By Bill Griffith, NEMPA
Jeep’s re-engineered Grand Cherokee has won more than 30 awards in the past year, including NEMPA’s Winter Vehicle of 2011. That award was especially meaningful because New England now buys 22 percent of Jeep production, the most for any region in the United States.
“New England is where Jeep lives. It’s all about the weather, and Jeep is ready for all weather,” Brad Pinter, head of Jeep Product Marketing, told NEMPA members on at a dinner event on November 8.
“Jeep is serious about competing in NEMPA’s latest Winter Vehicle competition, so we brought up two Grand Cherokees, three Wranglers and two Compasses for NEMPA members to experience firsthand during the tough New England winter,” said Lisa Barrow, Chrysler’s East Region Communications Manager.
The auto industry is recovering from the economic downturn of the past three years, and among manufacturers Chrysler is making the biggest rebound. In November 2009, Jeep CEO Michael Manley demanded major changes to quality, configurations and styling. The results have been astounding. Jeep sales for the first 10 months of 2011 are up an industry-leading 44 percent over last year. In addition, the brand has moved significantly upmarket, winning over more high-demographic buyers for the Grand Cherokee and also the Wrangler Unlimited.
“We’re seeing new customers to the brand and the Grand Cherokee has emerged as a true American luxury SUV,” said Pinter.
The entry-level Compass model, once dismissed as a “Jeep wannabe,” is now also poised to make new headway in the market. The Manley-mandated changes include a new front clip, with grille and projector headlamps that give it an unmistakable family resemblance to the Grand Cherokee. The Compass interior was also refreshed and upgraded with better ergonomics and a high-quality steering wheel (the part of the vehicle we touch most). Perhaps even more important, the Compass is now Trail Rated–Jeep’s term for vehicles that meet its off-road standards. This came with the addition of an optional transmission with a crawler gear that lets it go where “softer” AWD vehicles can’t.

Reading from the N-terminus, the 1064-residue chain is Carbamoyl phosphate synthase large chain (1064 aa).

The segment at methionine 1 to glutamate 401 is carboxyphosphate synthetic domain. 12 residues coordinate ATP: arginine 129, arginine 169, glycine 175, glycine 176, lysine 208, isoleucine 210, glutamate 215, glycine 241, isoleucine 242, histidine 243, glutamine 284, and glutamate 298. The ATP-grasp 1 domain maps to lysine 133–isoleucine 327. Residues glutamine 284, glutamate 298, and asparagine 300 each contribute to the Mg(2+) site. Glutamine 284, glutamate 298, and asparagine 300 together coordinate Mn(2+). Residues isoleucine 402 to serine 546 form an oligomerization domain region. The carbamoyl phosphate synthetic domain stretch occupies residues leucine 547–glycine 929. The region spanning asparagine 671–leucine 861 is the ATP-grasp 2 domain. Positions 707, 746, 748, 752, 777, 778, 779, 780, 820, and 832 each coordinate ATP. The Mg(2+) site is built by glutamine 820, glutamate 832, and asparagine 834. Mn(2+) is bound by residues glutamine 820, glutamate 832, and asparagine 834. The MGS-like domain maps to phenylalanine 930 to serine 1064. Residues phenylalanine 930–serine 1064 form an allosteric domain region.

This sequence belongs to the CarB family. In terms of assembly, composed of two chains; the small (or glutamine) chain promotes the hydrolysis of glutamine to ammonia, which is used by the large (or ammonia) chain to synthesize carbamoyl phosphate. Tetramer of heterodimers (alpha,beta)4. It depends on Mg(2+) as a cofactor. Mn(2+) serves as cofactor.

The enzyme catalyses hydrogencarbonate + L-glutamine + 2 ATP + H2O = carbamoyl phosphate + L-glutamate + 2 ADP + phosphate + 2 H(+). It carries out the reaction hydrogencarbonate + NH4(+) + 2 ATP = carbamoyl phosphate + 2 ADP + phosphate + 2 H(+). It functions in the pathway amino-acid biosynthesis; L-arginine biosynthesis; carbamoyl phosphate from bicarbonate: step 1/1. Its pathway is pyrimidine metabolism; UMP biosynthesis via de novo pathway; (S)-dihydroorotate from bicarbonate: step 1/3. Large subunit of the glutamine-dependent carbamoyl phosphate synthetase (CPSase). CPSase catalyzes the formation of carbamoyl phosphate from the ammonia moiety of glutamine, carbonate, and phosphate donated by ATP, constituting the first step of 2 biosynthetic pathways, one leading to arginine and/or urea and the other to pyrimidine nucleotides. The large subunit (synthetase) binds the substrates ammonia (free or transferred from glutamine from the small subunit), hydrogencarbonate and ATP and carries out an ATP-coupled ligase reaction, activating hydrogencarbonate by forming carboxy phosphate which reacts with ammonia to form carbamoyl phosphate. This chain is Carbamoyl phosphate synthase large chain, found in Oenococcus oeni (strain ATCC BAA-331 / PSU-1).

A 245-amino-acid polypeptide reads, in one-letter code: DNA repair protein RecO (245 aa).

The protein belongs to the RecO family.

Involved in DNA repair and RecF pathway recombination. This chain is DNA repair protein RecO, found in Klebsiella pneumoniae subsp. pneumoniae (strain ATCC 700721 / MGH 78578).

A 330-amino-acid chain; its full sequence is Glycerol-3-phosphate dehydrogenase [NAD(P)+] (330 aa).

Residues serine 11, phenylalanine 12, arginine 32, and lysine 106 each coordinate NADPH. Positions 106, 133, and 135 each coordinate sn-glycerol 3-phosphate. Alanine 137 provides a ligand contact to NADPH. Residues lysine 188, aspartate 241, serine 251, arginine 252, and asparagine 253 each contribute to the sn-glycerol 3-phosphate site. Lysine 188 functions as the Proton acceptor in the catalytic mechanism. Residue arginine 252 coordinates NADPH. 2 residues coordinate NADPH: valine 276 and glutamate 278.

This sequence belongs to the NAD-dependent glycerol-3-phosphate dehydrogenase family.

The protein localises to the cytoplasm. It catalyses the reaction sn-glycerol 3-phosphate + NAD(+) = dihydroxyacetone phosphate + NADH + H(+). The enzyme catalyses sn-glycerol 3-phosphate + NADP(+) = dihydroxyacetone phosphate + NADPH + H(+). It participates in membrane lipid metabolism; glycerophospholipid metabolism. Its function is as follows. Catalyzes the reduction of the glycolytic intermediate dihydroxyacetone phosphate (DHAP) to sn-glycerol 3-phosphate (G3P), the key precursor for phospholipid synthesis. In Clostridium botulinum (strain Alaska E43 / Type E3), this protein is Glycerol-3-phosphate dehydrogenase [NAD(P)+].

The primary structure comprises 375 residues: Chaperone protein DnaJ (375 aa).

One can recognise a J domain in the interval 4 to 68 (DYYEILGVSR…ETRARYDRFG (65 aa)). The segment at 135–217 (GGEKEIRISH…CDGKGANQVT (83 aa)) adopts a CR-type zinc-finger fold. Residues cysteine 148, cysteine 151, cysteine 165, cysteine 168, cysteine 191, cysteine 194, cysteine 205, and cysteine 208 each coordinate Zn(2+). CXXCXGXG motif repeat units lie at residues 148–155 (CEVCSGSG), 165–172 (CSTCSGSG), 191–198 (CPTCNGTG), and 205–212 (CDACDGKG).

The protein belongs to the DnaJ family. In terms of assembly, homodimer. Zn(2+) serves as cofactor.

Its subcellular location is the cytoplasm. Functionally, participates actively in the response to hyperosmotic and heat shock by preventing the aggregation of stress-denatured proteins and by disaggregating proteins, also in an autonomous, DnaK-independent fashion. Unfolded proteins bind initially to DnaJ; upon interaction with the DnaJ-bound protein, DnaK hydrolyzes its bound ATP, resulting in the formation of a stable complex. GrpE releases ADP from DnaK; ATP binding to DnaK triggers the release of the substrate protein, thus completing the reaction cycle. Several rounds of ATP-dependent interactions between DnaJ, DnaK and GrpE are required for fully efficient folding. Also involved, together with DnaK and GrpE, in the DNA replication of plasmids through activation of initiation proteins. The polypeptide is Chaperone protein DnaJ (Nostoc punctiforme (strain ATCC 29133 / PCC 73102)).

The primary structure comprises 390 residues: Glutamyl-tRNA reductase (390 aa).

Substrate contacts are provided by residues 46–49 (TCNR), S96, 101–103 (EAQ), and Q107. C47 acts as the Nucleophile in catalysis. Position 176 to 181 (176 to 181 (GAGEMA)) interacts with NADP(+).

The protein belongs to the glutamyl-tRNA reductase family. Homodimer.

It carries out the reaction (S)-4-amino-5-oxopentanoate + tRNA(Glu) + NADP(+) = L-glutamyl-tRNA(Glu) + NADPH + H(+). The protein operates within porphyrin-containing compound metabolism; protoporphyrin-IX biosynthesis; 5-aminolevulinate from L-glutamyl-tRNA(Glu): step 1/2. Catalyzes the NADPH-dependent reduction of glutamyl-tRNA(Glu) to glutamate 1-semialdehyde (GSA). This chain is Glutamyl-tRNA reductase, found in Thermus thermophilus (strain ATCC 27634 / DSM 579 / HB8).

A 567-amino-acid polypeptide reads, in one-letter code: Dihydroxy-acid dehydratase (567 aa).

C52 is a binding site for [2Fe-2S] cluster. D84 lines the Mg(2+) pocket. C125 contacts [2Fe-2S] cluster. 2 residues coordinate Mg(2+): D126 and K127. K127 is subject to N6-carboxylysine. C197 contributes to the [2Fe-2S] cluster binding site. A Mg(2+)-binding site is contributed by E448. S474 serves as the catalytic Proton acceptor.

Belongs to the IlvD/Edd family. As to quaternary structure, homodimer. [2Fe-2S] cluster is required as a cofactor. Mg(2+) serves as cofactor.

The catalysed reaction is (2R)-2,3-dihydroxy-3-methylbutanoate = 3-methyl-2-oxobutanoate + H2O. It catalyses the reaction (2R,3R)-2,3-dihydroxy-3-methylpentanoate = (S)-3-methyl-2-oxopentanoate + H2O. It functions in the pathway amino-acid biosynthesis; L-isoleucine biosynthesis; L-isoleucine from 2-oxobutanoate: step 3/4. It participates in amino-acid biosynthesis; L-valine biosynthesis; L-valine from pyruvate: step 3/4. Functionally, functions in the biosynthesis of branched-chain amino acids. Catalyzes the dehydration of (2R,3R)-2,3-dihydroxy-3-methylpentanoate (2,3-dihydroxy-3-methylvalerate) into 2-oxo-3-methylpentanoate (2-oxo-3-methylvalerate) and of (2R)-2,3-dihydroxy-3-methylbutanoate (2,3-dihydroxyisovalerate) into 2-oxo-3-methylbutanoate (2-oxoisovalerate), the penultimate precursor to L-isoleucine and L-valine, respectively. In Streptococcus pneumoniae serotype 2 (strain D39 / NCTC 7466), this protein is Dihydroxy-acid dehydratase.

“The Compass is going to be a winter must-try,” said Pinter, especially as it carries a price tag only half that of the Grand Cherokee.
Other major changes in the Jeep lineup:
Wrangler–The iconic “little vehicle that can” remains the carrier of the brand DNA at Jeep. Last year it got a more refined interior; this year it gets Chrysler’s new Pentastar V-6, the same one that’s the base engine in the Grand Cherokee “It gets 21 miles per gallon and has 40 percent more horsepower [than the previous engine],” said Pinter. The Wrangler is as much fun as ever to drive and distinctly more refined-relatively speaking-on pavement.
Wrangler Unlimited–Introduced in 2007, the larger, more upscale Unlimited now accounts for 60 percent of Wrangler sales. “A lot of people who had Wranglers before they had families are coming back to the brand and using the Unlimited as a family vehicle,” said Pinter. Thanks to its longer wheelbase and more powerful V-6 engine, the Unlimited is more comfortable and capable on the road as well as more fuel-efficient.
Grand Cherokee–Since the newly refined Grand Cherokee exploded (marketing-wise) onto the scene a year ago, GC sales are up 59 percent. “This has enabled us to reclaim the premium SUV market,” said Pinter, “and we’re competing successfully for folks who’ve been buying the BMW X5, Acura MDX, or Lexus RX350.” However, he admitted that Jeep made one mistake: Underestimating the demand for the top-of-the-line Overland edition. For 2012 Jeep is making amends with a new, fully loaded Summit variation of the Overland, with an MSRP of approximately $46,000. Engine options are a 3.6-liter V-6 or a 5.7-liter V-8, with a high-performance SRT-8 version just around the corner.
Jeep’s tremendous gains in a still-soft market are just one indication of parent company Chrysler’s rebound. Another, according to Pinter, is that Consumer Reports ranked Chrysler as the most reliable domestic brand for 2011.